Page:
In carrying out the method of the present invention in accordance with one embodiment thereof, a substrate of semiconductor material having a major surface is provided. A first thin layer of silicon dioxide is formed on the major surface of the substrate. A second thick layer of silicon nitride is formed on the first layer of silicon dioxide. A third layer of an ion erosion resistant material is formed on the second layer of silicon nitride. The third layer of ion erosion resistant material is patterned to produce a retained portion overlying and in registry with an active region of the substrate adjacent the major surface thereof. The second and first layers are patterned using the retained portion of the third layer as a mask by ion beam etching orthogonally to the plane of the major surface to produce retained portions of the second and first layers each overlying and in registry with the active region of the major surface and to remove portions of the substrate to form a mesa the top of which is the active region. The retained portion of the third layer is removed. A fourth layer of silicon nitride is deposited over the exposed portions of the substrate including the side walls of the mesa and the retained portions of the first and second layers. The portions of the fourth layer of silicon nitride contiguous to and overlying the portions of the substrate parallel to said major surface are removed. The substrate is heated in an oxidizing atmosphere to a temperature and for a time to cause exposed portions of the substrate to be converted to silicon dioxide. The retained portion of the layers of silicon nitride covering the mesa are removed to expose the side walls thereof. The substrate is heated to cause exposed portions of the side walls of the mesa to be converted to silicon dioxide.
The novel features which are believed to be characteristic of the present invention are set forth with particularity in the appended claims. The invention itself, both as to its organization and method of operation, together with further objects and advantages thereof may best be understood by reference to the following description taken in connection with the accompanying drawings wherein:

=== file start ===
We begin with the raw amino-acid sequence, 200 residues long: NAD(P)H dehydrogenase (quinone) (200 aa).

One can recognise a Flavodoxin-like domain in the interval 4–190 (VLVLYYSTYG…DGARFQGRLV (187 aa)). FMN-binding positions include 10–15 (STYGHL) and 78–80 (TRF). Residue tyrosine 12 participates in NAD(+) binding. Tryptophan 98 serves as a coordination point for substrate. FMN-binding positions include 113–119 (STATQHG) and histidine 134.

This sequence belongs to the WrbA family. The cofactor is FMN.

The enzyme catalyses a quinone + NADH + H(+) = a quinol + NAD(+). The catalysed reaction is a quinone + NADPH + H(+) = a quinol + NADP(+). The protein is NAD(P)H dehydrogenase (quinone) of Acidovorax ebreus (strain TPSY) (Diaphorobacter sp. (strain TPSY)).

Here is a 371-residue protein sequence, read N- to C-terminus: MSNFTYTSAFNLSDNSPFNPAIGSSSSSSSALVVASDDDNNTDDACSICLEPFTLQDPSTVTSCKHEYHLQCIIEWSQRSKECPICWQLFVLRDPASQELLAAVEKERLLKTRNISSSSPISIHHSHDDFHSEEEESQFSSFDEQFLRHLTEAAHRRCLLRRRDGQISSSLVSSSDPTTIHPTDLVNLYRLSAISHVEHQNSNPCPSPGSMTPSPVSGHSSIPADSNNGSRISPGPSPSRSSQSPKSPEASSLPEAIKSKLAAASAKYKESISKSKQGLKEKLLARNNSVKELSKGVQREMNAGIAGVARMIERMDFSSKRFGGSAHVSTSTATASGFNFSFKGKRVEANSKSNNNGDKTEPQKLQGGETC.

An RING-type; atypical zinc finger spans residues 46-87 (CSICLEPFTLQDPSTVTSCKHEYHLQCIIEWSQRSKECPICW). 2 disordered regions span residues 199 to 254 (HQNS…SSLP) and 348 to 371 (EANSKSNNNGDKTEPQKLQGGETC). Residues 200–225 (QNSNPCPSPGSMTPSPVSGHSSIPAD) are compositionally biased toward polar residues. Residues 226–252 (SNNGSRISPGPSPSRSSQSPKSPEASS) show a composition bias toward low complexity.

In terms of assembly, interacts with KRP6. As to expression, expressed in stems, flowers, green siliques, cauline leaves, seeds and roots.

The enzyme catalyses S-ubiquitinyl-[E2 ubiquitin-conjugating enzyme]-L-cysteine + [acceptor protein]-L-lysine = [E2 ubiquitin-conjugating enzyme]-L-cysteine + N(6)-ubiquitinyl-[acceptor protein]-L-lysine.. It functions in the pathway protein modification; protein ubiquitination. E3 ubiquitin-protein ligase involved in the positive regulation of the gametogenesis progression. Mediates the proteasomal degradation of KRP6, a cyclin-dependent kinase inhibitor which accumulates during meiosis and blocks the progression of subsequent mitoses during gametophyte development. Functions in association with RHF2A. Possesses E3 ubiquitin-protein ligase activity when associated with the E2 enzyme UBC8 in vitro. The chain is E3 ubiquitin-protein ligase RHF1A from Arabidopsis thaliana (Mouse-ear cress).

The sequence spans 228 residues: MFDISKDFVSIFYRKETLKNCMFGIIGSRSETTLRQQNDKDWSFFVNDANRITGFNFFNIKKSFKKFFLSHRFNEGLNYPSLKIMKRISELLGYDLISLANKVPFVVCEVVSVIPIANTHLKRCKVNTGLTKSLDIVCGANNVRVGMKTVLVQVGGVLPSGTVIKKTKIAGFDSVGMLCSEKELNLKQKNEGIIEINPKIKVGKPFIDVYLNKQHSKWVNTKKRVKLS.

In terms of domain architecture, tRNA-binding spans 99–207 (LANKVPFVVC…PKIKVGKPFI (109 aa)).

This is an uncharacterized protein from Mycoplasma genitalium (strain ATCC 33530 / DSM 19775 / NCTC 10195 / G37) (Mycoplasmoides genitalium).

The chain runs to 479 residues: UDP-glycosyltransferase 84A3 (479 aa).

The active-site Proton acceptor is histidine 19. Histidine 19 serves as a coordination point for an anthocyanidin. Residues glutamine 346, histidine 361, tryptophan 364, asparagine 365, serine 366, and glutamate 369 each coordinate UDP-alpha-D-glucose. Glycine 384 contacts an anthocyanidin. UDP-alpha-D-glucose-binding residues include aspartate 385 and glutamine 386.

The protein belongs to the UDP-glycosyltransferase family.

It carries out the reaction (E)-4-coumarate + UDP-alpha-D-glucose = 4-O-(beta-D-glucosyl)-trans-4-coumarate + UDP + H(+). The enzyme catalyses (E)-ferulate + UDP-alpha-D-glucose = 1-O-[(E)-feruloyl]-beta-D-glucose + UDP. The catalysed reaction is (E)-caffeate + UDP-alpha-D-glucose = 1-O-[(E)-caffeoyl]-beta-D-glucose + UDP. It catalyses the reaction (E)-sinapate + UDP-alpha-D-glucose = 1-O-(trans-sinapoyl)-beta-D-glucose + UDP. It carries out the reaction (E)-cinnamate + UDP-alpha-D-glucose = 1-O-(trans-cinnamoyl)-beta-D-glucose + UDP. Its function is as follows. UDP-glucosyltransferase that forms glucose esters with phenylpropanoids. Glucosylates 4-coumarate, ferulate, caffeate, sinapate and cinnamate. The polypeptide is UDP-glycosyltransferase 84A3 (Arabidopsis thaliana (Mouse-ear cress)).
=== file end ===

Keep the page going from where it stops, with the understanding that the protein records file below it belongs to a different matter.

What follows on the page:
FIG. 1 is a plan view of a composite body representing a section of an integrated circuit showing a silicon substrate on which is formed a single active region surrounded by a thick isolating layer of silicon dioxide.
FIG. 2 is a cross-sectional view of the section of the substrate of FIG. 1 taken along section lines 2--2 thereof.
FIGS. 3A-3H show cross sections of structures representing successive steps in one method of fabricating the composite structure of FIGS. 1 and 2 in accordance with the present invention.
Referring now to FIGS. 1 and 2, there is shown a composite body 10 representing a part of an integrated circuit made in accordance with the present invention. The composite body 10 includes a substrate 11 having a major surface in which is provided an active region 13 surrounded by a thick isolating layer of silicon dioxide 14. Active components of devices, such as field effect transistors (not shown), are formed in the active region and are isolated from other such active components formed on the substrate by the thick layer 14 of silicon dioxide.